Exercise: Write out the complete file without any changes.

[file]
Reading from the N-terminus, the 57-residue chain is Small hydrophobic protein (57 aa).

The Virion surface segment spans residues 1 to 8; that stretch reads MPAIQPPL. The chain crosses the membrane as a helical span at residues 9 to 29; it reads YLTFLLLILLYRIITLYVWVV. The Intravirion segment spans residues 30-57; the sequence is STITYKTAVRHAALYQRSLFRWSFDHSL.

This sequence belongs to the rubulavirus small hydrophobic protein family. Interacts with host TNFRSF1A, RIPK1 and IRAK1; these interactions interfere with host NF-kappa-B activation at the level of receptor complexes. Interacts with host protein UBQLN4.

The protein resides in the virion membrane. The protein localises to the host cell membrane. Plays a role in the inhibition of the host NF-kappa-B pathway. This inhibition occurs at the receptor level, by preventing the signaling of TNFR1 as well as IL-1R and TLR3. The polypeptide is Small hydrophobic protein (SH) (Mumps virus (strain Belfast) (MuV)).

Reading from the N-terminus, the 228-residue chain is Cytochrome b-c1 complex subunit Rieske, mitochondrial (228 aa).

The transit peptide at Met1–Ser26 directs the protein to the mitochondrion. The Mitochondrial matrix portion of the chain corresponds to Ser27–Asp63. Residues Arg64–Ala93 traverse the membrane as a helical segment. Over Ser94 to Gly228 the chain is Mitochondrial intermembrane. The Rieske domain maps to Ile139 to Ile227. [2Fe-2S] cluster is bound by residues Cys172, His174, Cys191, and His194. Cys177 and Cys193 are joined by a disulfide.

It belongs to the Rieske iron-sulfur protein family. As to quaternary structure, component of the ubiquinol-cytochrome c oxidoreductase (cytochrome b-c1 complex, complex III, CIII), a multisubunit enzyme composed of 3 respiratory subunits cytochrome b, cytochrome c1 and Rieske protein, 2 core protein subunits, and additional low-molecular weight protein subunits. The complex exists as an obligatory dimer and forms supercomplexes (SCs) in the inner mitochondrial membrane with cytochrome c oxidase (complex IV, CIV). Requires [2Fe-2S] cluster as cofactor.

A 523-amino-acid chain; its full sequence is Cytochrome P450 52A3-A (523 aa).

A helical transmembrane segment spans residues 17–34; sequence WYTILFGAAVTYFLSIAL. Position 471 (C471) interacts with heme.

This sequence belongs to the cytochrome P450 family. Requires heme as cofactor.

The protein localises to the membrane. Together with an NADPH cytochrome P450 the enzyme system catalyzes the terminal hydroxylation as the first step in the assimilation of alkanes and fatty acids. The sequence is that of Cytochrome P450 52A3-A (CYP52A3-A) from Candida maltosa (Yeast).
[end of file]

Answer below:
Reading from the N-terminus, the 57-residue chain is Small hydrophobic protein (57 aa).

The Virion surface segment spans residues 1 to 8; that stretch reads MPAIQPPL. The chain crosses the membrane as a helical span at residues 9 to 29; it reads YLTFLLLILLYRIITLYVWVV. The Intravirion segment spans residues 30-57; the sequence is STITYKTAVRHAALYQRSLFRWSFDHSL.

This sequence belongs to the rubulavirus small hydrophobic protein family. Interacts with host TNFRSF1A, RIPK1 and IRAK1; these interactions interfere with host NF-kappa-B activation at the level of receptor complexes. Interacts with host protein UBQLN4.

The protein resides in the virion membrane. The protein localises to the host cell membrane. Plays a role in the inhibition of the host NF-kappa-B pathway. This inhibition occurs at the receptor level, by preventing the signaling of TNFR1 as well as IL-1R and TLR3. The polypeptide is Small hydrophobic protein (SH) (Mumps virus (strain Belfast) (MuV)).

Reading from the N-terminus, the 228-residue chain is Cytochrome b-c1 complex subunit Rieske, mitochondrial (228 aa).

The transit peptide at Met1–Ser26 directs the protein to the mitochondrion. The Mitochondrial matrix portion of the chain corresponds to Ser27–Asp63. Residues Arg64–Ala93 traverse the membrane as a helical segment. Over Ser94 to Gly228 the chain is Mitochondrial intermembrane. The Rieske domain maps to Ile139 to Ile227. [2Fe-2S] cluster is bound by residues Cys172, His174, Cys191, and His194. Cys177 and Cys193 are joined by a disulfide.

It belongs to the Rieske iron-sulfur protein family. As to quaternary structure, component of the ubiquinol-cytochrome c oxidoreductase (cytochrome b-c1 complex, complex III, CIII), a multisubunit enzyme composed of 3 respiratory subunits cytochrome b, cytochrome c1 and Rieske protein, 2 core protein subunits, and additional low-molecular weight protein subunits. The complex exists as an obligatory dimer and forms supercomplexes (SCs) in the inner mitochondrial membrane with cytochrome c oxidase (complex IV, CIV). Requires [2Fe-2S] cluster as cofactor.

A 523-amino-acid chain; its full sequence is Cytochrome P450 52A3-A (523 aa).

A helical transmembrane segment spans residues 17–34; sequence WYTILFGAAVTYFLSIAL. Position 471 (C471) interacts with heme.

This sequence belongs to the cytochrome P450 family. Requires heme as cofactor.

The protein localises to the membrane. Together with an NADPH cytochrome P450 the enzyme system catalyzes the terminal hydroxylation as the first step in the assimilation of alkanes and fatty acids. The sequence is that of Cytochrome P450 52A3-A (CYP52A3-A) from Candida maltosa (Yeast).